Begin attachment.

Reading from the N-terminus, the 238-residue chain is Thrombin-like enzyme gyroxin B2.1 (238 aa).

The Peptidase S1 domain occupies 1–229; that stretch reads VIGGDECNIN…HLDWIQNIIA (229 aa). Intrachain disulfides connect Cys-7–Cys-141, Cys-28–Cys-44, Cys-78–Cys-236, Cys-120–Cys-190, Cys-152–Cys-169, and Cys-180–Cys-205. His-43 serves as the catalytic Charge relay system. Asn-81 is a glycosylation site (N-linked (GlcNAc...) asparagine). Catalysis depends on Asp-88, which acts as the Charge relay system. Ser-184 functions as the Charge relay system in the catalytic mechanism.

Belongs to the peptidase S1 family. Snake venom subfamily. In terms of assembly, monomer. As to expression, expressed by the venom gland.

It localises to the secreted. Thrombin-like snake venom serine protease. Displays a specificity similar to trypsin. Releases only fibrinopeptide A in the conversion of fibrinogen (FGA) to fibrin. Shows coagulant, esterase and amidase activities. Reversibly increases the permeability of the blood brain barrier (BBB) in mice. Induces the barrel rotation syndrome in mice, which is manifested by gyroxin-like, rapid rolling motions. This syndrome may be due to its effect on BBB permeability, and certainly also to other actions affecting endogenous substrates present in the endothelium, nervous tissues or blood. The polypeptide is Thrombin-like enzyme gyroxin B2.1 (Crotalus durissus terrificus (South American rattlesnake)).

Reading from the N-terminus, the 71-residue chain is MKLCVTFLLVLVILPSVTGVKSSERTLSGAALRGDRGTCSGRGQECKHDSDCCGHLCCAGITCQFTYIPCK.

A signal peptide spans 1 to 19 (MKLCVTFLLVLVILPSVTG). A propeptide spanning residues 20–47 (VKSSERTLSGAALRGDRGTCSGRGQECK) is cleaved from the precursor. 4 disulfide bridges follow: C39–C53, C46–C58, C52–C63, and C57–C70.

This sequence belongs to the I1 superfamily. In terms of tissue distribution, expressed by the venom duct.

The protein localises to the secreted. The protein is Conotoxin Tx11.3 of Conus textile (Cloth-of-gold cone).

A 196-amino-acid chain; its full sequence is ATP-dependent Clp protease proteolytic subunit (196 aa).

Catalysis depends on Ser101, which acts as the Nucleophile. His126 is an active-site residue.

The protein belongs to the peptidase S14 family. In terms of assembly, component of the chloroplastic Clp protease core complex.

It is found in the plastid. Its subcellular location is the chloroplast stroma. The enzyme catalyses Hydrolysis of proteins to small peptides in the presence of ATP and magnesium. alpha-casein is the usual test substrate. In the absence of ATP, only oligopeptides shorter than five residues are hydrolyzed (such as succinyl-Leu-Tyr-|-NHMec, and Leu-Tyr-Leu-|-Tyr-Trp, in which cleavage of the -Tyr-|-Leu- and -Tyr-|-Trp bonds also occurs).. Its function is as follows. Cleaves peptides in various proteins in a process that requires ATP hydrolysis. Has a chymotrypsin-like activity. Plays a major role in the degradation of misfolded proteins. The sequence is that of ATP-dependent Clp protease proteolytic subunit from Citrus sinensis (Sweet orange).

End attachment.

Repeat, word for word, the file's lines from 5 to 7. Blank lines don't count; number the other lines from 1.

Reading from the N-terminus, the 71-residue chain is MKLCVTFLLVLVILPSVTGVKSSERTLSGAALRGDRGTCSGRGQECKHDSDCCGHLCCAGITCQFTYIPCK.

A signal peptide spans 1 to 19 (MKLCVTFLLVLVILPSVTG). A propeptide spanning residues 20–47 (VKSSERTLSGAALRGDRGTCSGRGQECK) is cleaved from the precursor. 4 disulfide bridges follow: C39–C53, C46–C58, C52–C63, and C57–C70.

This sequence belongs to the I1 superfamily. In terms of tissue distribution, expressed by the venom duct.